More than 600 deadbeats owe money to N.J. Consumer Affairs. Here’s who hasn’t paid up.

Swindlers and scammers. Con artists and charlatans. Businesspeople who take money, make promises and never deliver.

The New Jersey Division of Consumer Affairs, a civil arm of the Attorney General’s office, is tasked with taking crooks to court in an attempt to get restitution for customers and punish bad actors across all kinds of businesses.

The agency often scores big paydays. On paper, at least.

But in reality, many judgements and settlements are tough, if not impossible, to collect.

NJ Advance Media reviewed nearly 10 years of records — from 2012 to through the end of July 2021 — to see how much the state has been able to collect on court orders and settlement agreements with the agency.

In nearly 10 years, Consumer Affairs won or was awarded more than $260 million from more than 2,300 cases that included Notices of Violation, Orders on Default and Final Judgments. (Collectively, we will call these matters “settlements.”)

The defendants paid more than $156 million on the debts, leaving nearly $104 million, or some 40%, uncollected.

Consumer Affairs says it makes efforts to recoup the money, but it’s not always successful.

The state will file unpaid orders or judgments with the Superior Court as a lien on a defendant’s property, but if the defendant has no assets, the state is often out of luck, it said. It can also suspend state-issued licenses or registrations to compel defendants to pay, but that often doesn’t do the trick. And, it will work with the Treasury Department to collect tax refunds before they are sent to the debtors.

“It’s difficult and sometimes impossible to recover funds from scammers and con artists, but that doesn’t stop us from pursuing these wrongdoers and trying to collect the money they owe,” said Sean Neafsey, acting director of Consumer Affairs.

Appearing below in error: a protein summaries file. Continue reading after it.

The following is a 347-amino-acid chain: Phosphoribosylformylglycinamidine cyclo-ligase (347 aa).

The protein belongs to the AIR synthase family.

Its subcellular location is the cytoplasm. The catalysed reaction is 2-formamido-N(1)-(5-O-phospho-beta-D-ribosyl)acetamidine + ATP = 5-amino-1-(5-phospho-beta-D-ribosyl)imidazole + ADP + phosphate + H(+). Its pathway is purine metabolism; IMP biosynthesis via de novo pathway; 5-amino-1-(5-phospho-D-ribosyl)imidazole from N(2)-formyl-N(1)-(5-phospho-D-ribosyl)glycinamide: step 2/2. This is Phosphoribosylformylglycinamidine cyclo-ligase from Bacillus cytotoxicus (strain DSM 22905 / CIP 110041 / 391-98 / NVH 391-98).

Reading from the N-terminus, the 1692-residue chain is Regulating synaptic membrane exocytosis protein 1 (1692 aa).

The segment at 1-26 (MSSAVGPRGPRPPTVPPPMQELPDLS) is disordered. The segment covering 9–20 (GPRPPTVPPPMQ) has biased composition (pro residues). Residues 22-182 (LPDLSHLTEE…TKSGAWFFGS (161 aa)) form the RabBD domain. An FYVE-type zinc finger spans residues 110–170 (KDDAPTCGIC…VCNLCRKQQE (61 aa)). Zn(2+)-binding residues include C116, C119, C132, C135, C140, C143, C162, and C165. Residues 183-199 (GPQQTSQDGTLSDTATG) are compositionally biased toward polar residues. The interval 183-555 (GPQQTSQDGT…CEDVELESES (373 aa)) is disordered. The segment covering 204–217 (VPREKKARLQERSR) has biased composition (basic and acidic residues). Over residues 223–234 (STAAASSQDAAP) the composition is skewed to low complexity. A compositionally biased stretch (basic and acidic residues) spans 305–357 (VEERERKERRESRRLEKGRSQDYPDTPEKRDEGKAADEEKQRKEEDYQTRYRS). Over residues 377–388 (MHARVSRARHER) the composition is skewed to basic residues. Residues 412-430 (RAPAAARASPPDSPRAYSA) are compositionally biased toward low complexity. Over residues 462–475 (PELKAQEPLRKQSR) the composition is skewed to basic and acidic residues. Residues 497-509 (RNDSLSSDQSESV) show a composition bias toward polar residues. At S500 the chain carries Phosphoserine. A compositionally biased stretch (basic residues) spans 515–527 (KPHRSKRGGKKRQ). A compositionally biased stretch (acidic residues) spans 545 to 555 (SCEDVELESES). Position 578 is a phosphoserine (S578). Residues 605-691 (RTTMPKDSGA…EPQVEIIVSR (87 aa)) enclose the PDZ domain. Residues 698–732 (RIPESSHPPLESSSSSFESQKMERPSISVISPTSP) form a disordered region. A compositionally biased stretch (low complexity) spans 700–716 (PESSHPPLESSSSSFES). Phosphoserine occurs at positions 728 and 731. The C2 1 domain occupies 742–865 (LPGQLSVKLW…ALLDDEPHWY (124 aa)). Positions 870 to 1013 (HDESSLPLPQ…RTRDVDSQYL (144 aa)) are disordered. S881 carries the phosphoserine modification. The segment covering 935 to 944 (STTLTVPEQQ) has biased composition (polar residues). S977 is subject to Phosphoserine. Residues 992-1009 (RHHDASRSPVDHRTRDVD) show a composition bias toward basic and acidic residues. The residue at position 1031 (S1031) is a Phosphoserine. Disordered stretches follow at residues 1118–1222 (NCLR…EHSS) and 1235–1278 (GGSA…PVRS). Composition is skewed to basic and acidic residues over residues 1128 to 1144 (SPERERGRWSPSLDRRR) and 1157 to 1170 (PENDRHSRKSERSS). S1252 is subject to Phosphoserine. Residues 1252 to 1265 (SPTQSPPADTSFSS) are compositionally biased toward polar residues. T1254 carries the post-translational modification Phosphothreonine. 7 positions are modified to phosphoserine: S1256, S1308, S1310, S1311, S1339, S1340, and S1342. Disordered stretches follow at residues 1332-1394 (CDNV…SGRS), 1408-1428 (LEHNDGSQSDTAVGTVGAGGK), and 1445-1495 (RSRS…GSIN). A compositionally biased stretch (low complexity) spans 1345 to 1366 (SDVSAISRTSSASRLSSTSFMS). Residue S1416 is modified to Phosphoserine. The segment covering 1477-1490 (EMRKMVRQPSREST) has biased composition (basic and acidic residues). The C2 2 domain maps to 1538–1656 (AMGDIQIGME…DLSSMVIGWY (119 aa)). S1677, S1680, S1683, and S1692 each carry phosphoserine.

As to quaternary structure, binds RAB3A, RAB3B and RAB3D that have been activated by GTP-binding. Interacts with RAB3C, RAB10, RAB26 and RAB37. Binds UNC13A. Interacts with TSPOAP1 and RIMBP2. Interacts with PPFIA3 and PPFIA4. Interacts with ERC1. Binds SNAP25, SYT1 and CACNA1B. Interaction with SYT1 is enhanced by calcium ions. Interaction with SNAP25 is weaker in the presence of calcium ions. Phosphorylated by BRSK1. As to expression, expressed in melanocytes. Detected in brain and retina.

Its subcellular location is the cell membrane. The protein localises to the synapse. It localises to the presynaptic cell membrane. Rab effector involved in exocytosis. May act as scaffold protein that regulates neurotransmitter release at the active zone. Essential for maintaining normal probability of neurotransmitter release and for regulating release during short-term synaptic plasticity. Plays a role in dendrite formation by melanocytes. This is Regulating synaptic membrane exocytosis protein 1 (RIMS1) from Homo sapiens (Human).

In the end, it leaves taxpayers out a whole lot of cash.

The 10 biggest debtors collectively owe nearly three-quarters of the money owed, or more than $75.7 million.

Of the top 10, eight are home improvement contractors.

Use our look-up tool below to see who owes the state money.


Consumer Affairs doesn’t have a single clearinghouse where it keeps data about the money its owed. So at NJ Advance Media’s request, it created spreadsheets listing all the cases from 2012 through the end of July. From that, we created the searchable database showing the amount a defendant was ordered to pay and how much is still owed.

The total due excludes any waived penalties or fees, something that happens if the accused adheres to certain requirements of a settlement.

The amounts do include penalties, fees, restitution and the state’s legal costs.

The data shows that Consumer Affairs was more likely to collect large sums from multi-state settlements, such as those involving pharmaceutical companies or car manufacturers, while home improvement contractors as a group were the least likely to pay.

It’s important to note that some cases may be excluded from the list because Consumer Affairs does not have one repository for the information. Additionally, some of the cases on the list are on payment plans while others are delinquent.

The settlement list provided by Consumer Affairs includes data from the Office of Consumer Protection, the Lemon Law Unit, the Charities Registration Section, Legalized Games of Chance and the Regulated Business Section, which includes travel, health clubs, kosher and halal businesses, employment agencies, public movers, home improvement contractors and a host of other areas.

Settlements from its 49 boards and committees, which are in charge of monitoring professionals such as medical professionals, beauticians and electricians, were not included. Neither were those from the New Jersey Drug Control Unit, the Bureau of Securities and the Office of Weights and Measures.

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NJ Advance Media reporters S.P Sullivan and Nick Devlin contributed to this report.

Karin Price Mueller may be reached at [email protected].